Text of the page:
634 "The gospel was preached even to the dead."483 The descent into hell brings the Gospel message of salvation to complete fulfillment. This is the last phase of Jesus' messianic mission, a phase which is condensed in time but vast in its real significance: the spread of Christ's redemptive work to all men of all times and all places, for all who are saved have been made sharers in the redemption.

635 Christ went down into the depths of death so that "the dead will hear the voice of the Son of God, and those who hear will live."484 Jesus, "the Author of life", by dying destroyed "him who has the power of death, that is, the devil, and [delivered] all those who through fear of death were subject to lifelong bondage."485 Henceforth the risen Christ holds "the keys of Death and Hades", so that "at the name of Jesus every knee should bow, in heaven and on earth and under the earth."486

Today a great silence reigns on earth, a great silence and a great stillness. A great silence because the King is asleep. The earth trembled and is still because God has fallen asleep in the flesh and he has raised up all who have slept ever since the world began. . . He has gone to search for Adam, our first father, as for a lost sheep. Greatly desiring to visit those who live in darkness and in the shadow of death, he has gone to free from sorrow Adam in his bonds and Eve, captive with him - He who is both their God and the son of Eve. . . "I am your God, who for your sake have become your son. . . I order you, O sleeper, to awake. I did not create you to be a prisoner in hell. Rise from the dead, for I am the life of the dead."487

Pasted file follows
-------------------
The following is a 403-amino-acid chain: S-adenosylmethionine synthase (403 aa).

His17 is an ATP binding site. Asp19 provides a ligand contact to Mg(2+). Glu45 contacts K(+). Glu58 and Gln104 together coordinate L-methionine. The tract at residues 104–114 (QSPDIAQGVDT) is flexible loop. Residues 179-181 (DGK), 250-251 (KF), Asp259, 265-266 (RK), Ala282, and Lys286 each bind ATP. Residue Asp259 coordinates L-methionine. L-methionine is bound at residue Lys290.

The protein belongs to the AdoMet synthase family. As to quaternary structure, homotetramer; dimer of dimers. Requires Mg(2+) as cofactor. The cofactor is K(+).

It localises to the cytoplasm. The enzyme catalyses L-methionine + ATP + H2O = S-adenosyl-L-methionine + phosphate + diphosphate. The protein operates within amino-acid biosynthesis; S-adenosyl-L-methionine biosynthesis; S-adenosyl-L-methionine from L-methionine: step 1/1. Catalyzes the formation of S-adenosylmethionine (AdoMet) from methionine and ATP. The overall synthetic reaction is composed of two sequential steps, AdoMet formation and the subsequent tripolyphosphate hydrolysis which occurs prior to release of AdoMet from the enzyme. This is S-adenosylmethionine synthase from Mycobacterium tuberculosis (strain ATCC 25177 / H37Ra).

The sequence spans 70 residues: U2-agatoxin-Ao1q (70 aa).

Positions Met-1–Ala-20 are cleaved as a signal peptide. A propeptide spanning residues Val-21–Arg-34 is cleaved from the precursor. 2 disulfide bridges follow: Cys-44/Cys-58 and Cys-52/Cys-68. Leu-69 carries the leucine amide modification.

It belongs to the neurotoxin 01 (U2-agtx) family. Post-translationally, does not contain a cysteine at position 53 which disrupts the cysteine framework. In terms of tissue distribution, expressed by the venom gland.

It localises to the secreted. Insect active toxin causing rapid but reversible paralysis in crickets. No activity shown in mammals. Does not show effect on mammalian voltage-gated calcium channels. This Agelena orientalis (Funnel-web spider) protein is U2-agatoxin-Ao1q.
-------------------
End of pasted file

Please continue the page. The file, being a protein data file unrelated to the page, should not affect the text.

IN BRIEF

636 By the expression "He descended into hell", the Apostles' Creed confesses that Jesus did really die and through his death for us conquered death and the devil "who has the power of death" (⇒ Heb 2:14).